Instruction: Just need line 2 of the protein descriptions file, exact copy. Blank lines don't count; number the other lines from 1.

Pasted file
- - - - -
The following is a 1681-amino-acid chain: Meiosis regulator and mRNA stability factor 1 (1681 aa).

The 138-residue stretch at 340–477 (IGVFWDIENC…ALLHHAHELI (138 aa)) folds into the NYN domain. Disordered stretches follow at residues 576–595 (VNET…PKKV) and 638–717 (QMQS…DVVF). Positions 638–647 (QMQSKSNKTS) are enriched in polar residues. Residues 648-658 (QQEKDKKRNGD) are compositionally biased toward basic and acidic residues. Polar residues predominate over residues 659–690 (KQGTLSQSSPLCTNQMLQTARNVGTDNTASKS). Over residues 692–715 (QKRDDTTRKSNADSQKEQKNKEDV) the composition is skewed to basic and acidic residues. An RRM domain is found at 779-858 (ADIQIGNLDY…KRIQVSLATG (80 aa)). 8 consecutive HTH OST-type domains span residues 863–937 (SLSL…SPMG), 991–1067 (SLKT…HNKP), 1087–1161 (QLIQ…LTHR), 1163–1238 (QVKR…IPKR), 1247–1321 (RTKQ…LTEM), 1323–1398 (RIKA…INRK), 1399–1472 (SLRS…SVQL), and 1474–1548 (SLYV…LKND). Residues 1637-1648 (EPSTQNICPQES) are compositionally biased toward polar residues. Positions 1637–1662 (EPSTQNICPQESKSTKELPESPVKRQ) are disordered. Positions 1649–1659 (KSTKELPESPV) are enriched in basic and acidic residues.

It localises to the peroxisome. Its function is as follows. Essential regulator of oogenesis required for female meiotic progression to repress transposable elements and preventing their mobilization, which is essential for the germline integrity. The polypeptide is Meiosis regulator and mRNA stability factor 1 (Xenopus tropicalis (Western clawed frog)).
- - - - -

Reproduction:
The 138-residue stretch at 340–477 (IGVFWDIENC…ALLHHAHELI (138 aa)) folds into the NYN domain. Disordered stretches follow at residues 576–595 (VNET…PKKV) and 638–717 (QMQS…DVVF). Positions 638–647 (QMQSKSNKTS) are enriched in polar residues. Residues 648-658 (QQEKDKKRNGD) are compositionally biased toward basic and acidic residues. Polar residues predominate over residues 659–690 (KQGTLSQSSPLCTNQMLQTARNVGTDNTASKS). Over residues 692–715 (QKRDDTTRKSNADSQKEQKNKEDV) the composition is skewed to basic and acidic residues. An RRM domain is found at 779-858 (ADIQIGNLDY…KRIQVSLATG (80 aa)). 8 consecutive HTH OST-type domains span residues 863–937 (SLSL…SPMG), 991–1067 (SLKT…HNKP), 1087–1161 (QLIQ…LTHR), 1163–1238 (QVKR…IPKR), 1247–1321 (RTKQ…LTEM), 1323–1398 (RIKA…INRK), 1399–1472 (SLRS…SVQL), and 1474–1548 (SLYV…LKND). Residues 1637-1648 (EPSTQNICPQES) are compositionally biased toward polar residues. Positions 1637–1662 (EPSTQNICPQESKSTKELPESPVKRQ) are disordered. Positions 1649–1659 (KSTKELPESPV) are enriched in basic and acidic residues.